Rutkowski lectures on importance of transgender studies

Geneseo’s international English honor society Sigma Tau Delta decided to not only revolve their lecture series around political and social issues that are relevant today, but to also illustrate how the study of English adds to social criticism. 

They kicked off the series by inviting associate professor of English Dr. Alice Rutkowski to speak about transgender topics and literature in a lecture entitled “The Transgender Turning Point” on Thursday Feb. 9. 

Rutkowski began working at Geneseo in 2003 as an English professor, but she has also taught classes in women’s studies, American studies and humanities. Her scholarly interests include 19th and 20th century literature, American literature, civil war literature, women’s studies, queer theories and transgender studies.

To begin her lecture, she told the story of how she, as a cisgender individual, became an activist and teacher of transgender studies. It all started 10 years ago when one of her students came out to her as transgender. She had never met someone who was transgender, and so she researched some terms, wanting to be a better educator and friend to this student.   

That student—the first publicly transgender student at Geneseo—embarked on a roving education about transgender issues and findings, and in 2006 created an assembly for open conversation about trans identities on campus.

In addition to this experience, in the summer of the same year, Rutkowski attended the National Women’s Studies program in Oakland, California. At the conference, she was introduced to many of the vital issues in trans politics.

“It seemed to me that students needed more background in theory and critical terms to explore gender identity in a setting that both demanded rigorous engagement, but offered a sort of safe place for discussion and exploration and disagreement,” Rutkowski said.

She introduced a women’s studies course that focused on transgender studies in the spring semester of 2008. Even though she was not an expert in the field, she felt as though “it had to be done.”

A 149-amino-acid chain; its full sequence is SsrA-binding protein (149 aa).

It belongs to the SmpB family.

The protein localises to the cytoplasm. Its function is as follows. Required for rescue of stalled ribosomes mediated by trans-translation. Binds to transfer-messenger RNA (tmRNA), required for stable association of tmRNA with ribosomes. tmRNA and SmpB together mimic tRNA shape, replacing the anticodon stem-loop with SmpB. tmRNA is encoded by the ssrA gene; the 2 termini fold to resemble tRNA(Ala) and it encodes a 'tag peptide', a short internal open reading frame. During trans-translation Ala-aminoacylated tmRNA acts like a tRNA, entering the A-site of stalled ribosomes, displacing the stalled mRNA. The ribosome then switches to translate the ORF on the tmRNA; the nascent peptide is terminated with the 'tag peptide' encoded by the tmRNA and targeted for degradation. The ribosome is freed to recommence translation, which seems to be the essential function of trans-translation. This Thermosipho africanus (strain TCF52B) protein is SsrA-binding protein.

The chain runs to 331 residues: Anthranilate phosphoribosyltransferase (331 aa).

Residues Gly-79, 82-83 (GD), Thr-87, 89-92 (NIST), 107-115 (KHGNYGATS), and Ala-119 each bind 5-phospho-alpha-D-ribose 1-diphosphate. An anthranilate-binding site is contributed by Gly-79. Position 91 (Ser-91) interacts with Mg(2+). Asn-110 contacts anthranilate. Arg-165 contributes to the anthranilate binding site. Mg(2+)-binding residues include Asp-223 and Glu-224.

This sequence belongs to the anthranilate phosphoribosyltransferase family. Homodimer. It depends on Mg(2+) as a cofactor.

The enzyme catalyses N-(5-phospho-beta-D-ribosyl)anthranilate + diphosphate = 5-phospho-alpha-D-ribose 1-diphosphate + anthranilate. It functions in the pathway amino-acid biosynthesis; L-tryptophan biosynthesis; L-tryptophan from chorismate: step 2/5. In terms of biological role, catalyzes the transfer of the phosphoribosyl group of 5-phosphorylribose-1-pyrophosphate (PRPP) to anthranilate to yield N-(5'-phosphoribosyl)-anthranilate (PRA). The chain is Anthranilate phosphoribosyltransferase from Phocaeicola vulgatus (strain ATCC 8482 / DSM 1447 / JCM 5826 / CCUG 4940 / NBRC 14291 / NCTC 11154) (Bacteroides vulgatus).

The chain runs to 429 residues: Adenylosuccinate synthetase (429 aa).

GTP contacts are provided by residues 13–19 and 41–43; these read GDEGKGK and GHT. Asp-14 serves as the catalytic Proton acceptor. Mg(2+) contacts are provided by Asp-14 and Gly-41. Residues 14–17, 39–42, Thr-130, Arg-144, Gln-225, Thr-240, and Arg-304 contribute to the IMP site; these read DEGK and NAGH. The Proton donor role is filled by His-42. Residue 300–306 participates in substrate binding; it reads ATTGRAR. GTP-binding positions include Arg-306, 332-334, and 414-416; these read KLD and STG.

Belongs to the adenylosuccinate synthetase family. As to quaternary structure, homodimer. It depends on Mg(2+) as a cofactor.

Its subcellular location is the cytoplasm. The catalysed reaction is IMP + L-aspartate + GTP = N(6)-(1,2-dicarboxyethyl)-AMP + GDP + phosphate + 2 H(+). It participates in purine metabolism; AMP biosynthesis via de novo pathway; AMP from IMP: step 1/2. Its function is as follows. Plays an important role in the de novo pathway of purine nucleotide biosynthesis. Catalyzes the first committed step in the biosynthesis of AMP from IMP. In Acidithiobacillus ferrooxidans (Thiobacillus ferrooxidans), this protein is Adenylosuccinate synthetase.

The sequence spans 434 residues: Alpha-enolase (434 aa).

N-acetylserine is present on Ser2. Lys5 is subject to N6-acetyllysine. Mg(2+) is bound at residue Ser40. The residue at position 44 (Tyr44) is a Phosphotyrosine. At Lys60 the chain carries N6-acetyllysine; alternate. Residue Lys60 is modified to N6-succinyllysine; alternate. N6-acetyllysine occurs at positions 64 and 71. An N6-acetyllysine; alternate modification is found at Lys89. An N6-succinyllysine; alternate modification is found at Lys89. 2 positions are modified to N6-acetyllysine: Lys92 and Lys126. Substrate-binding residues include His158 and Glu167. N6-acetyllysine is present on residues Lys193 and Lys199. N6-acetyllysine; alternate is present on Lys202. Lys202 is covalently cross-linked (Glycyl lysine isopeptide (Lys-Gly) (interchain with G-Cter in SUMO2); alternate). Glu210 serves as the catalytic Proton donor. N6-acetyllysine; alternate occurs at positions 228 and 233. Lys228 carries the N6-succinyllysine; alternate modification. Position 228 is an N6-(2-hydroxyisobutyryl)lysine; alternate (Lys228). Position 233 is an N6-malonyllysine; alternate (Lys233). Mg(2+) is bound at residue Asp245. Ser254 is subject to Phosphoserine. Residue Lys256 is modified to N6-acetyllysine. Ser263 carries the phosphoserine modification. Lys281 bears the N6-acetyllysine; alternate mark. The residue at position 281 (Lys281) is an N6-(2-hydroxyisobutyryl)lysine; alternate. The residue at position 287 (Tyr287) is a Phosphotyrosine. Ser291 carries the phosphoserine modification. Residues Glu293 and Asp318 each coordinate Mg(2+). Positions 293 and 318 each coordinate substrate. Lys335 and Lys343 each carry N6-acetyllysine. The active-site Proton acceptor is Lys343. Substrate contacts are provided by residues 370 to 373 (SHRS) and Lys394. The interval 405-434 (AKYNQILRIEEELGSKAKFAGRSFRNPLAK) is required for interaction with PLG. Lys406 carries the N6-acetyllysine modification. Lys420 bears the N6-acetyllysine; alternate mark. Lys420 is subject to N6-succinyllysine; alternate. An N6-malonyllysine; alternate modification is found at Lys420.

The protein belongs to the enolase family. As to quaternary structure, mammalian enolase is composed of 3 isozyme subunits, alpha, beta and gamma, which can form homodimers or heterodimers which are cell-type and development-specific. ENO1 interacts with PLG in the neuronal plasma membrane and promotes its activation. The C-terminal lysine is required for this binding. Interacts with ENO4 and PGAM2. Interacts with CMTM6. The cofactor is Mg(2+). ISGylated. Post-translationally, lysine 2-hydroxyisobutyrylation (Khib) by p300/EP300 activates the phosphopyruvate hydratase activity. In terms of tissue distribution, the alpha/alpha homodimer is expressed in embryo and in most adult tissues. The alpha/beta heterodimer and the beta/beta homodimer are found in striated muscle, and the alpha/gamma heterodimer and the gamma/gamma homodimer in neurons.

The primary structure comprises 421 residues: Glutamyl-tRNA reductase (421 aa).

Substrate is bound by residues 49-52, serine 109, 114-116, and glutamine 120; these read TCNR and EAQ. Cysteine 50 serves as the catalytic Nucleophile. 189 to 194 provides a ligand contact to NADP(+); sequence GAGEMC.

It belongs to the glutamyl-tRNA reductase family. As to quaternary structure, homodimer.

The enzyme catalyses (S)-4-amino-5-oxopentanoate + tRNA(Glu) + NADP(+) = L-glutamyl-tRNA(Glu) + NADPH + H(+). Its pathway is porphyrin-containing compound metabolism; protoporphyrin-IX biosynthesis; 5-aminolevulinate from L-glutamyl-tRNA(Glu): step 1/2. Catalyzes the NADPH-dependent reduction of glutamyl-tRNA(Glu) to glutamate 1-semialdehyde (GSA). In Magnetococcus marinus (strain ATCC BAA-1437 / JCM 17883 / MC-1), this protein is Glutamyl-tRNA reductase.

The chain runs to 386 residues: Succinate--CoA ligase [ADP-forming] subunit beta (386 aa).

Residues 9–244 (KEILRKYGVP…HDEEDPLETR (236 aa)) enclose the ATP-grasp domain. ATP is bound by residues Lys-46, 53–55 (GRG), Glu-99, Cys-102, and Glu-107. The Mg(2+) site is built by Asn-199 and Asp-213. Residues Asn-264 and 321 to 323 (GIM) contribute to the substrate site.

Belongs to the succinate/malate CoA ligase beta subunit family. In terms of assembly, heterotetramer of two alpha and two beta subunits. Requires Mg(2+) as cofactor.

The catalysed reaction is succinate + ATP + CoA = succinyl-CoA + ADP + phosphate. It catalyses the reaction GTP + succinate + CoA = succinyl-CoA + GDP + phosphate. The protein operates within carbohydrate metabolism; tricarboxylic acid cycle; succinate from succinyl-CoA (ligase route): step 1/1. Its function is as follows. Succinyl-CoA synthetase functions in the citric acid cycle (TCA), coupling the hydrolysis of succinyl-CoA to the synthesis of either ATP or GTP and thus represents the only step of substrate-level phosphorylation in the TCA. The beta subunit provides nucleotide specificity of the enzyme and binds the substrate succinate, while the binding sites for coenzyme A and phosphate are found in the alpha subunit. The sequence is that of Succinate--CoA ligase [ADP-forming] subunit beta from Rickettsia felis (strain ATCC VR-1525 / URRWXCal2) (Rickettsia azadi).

In fact, Rutkowski pointed out that at least one student from the class every semester transitioned, though not because her course encourages transitioning; rather, because they finally felt they had a safe space to be who they are, according to Rutkowski.  

Rutkowski’s main point in Thursday’s lecture was to start a discussion and to increase the knowledge of trans identities on campus. Rutkowski is also the coordinator of the Geneseo Safe Zone Program training. Safe Zone is a program where individuals become allies in their commitment to educating themselves about oppression, heterosexism and homophobia and in their combat of these issues on a personal level. 

The Safe Zone program will have a class in the fall semester where students can become trainers. Although students must apply to be in the class, it will serve as a great opportunity to learn more about how to use appropriate language and it will serve as a safe environment for people in the LGBTQ+ community. 

Rutkowski mentioned that she was doing a lot of “speaking for” the trans community and ideally a trans employee or professor would be able to be present and to represent his or her own community. 

For now, however, Rutkowski is attempting to make waves in Geneseo’s trans community in order to make the campus—and by extension the larger community—more understanding and accepting of trans identities.